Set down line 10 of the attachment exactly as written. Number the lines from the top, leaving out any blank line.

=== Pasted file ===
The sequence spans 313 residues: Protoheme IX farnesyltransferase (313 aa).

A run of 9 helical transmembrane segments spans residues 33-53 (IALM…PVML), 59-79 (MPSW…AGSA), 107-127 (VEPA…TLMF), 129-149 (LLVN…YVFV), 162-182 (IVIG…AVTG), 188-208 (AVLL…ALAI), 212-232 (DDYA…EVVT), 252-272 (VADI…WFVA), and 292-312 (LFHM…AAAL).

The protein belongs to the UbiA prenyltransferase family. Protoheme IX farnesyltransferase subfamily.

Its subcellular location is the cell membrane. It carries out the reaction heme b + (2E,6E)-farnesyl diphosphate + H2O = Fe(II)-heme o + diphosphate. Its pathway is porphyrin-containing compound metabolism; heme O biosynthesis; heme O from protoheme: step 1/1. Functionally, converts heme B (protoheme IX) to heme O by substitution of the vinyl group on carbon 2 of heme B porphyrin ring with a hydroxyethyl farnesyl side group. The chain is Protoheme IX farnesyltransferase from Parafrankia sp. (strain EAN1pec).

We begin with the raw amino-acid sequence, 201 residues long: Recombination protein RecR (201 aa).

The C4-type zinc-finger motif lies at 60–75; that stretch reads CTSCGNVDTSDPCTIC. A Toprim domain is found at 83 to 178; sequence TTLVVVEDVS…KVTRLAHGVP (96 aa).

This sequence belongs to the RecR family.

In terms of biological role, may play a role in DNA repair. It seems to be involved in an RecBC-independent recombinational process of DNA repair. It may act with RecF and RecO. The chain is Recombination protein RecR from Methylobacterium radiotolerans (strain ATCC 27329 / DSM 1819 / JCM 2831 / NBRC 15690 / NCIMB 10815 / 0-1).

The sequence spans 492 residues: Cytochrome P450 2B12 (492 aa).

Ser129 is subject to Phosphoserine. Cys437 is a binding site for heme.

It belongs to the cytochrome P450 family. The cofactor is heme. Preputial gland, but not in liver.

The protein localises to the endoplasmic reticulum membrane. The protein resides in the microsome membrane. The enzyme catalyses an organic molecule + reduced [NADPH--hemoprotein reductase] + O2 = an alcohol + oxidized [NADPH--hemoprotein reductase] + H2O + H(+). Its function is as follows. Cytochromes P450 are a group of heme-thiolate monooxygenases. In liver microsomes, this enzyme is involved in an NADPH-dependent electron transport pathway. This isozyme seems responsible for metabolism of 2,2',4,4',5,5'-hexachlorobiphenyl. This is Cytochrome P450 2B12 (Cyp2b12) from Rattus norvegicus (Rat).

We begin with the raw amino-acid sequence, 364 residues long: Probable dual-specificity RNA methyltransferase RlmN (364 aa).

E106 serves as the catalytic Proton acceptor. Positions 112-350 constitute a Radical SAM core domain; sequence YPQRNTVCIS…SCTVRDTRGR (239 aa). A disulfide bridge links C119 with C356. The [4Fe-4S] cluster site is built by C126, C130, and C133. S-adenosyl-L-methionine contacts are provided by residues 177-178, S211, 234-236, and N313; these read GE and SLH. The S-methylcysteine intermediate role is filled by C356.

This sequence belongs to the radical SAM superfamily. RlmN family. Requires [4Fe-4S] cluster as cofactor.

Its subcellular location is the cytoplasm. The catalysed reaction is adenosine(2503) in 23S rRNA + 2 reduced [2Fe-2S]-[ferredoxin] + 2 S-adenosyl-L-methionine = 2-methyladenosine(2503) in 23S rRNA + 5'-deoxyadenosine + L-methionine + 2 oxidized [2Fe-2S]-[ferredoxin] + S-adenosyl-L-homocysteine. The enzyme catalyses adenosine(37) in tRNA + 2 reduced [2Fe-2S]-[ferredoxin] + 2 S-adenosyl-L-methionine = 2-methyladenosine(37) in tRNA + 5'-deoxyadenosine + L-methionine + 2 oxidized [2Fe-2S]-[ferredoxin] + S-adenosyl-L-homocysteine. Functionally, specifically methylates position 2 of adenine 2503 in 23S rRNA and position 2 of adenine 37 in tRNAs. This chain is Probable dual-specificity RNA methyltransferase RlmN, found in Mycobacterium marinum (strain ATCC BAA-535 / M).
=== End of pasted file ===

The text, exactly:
Ser129 is subject to Phosphoserine. Cys437 is a binding site for heme.